A train engine moves past waiting travellers at a railway station in New Delhi. (AFP Photo)
In the first railway budget by a Congressman in 17 years, minister Pawan Kumar Bansal sought to walk a tightrope by combining political compulsions with fiscal prudence.
This being the last railway budget before the 2014 general elections, Bansal avoided increasing passenger fares — which were hiked by 20% just 34 days ago — but made rail travel costlier by tweaking some surcharges.
The travel cost hike will result from additional charges on superfast trains and ‘Tatkal’ tickets and higher reservation and cancellation fees, which will mop up Rs. 480 crore more for the railways.
With the railways’ finances deep in the red — a Rs. 24,600-crore loss incurred in 2012-13 — Bansal attempted some innovative turnaround strategies, such as the public-private partnership route, without raising passenger fares which are among the lowest in the world.
Besides, Bansal announced that fuel prices would be linked to freight charges. The move will rake in Rs. 4,200 crore against the expected additional burden of Rs. 5,100 crore on account of diesel and electricity prices in 2013-14.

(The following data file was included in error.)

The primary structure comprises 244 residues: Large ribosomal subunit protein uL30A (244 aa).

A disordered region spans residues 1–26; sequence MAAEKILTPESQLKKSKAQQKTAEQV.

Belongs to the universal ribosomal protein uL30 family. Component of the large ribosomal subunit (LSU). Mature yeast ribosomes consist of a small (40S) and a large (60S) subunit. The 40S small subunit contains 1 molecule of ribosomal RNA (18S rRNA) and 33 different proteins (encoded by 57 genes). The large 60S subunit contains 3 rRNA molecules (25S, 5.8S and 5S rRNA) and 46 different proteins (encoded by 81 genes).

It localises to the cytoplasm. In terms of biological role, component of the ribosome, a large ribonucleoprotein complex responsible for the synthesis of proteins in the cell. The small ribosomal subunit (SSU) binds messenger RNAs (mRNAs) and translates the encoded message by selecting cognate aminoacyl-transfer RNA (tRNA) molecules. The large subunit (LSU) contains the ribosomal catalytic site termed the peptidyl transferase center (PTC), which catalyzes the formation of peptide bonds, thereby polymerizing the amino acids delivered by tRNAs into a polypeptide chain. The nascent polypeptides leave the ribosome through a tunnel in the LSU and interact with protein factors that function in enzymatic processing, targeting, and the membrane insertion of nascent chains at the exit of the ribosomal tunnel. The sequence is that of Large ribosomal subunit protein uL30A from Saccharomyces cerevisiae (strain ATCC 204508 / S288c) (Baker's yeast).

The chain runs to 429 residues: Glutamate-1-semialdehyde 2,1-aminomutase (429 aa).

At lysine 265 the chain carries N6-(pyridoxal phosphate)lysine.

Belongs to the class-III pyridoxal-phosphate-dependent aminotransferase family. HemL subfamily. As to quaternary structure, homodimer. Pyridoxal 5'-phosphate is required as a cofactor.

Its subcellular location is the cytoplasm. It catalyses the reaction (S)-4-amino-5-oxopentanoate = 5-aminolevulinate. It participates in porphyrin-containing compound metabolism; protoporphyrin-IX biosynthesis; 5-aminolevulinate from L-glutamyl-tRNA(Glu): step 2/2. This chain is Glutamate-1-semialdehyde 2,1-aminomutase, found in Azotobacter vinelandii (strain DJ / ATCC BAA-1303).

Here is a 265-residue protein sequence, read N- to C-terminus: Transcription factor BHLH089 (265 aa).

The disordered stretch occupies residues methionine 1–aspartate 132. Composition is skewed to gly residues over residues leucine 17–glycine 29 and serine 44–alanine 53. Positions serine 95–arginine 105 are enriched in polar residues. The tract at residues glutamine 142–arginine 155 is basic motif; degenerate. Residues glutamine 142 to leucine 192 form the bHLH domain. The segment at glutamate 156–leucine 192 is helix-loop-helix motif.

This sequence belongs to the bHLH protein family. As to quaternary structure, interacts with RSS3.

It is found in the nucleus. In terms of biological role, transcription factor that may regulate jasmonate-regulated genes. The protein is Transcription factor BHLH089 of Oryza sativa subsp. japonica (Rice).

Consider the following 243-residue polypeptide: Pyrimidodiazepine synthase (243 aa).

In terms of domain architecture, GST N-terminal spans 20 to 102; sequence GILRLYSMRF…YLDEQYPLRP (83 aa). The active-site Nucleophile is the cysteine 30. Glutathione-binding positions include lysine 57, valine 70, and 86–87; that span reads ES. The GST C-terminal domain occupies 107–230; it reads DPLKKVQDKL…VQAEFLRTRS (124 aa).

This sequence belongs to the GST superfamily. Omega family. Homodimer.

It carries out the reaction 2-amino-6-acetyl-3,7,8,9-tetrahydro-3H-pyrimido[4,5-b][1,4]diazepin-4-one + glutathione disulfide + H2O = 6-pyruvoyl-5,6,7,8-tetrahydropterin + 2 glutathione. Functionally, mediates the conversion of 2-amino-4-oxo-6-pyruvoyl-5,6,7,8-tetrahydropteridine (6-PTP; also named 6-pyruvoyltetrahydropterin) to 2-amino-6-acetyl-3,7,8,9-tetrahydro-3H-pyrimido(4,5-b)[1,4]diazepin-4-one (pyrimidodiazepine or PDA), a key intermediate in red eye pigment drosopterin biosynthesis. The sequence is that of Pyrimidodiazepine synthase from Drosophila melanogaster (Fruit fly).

With the highest ever plan outlay of Rs. 63,363 crore, the budget this time was low on populism — a clear departure from the ones presented by regional leaders, such as Mamata Banerjee of the Trinamool Congress and Lalu Prasad of the Rashtriya Janata Dal.
Bansal announced much fewer new trains — 63 new express trains and 26 new passenger trains — than his predecessors. But extended the run of 57 trains and increased the frequency of 27 others.
He also announced several measures to improve passenger amenities as the deteriorating quality of railway services has been an irritant for the mobile, middle-class population which the Congress has been keen on reaching out to.
Prime Minister Manmohan Singh and leaders of the ruling alliance praised the budget, calling it reformatory for the railways - the last citadel of government monopoly, perhaps. But BJP leader Yashwant Sinha described is as "very, very pedestrian" and a "political budget" aimed at the general elections.
After the last month's fare hike, the railways' operating ratio -- operating expenses as a percentage of revenue - stood below 90% for the first time in four years. While the current ratio is placed at 88.8%, Bansal expects it to come down further to 87.8% by the end of this fiscal.
He also announced a debt service fund for loans taken for the dedicated freight corridor, outlined plans for India's entry into the 'Heavy Haul Club' and indicated the setting up of a regulatory body for railway tariff.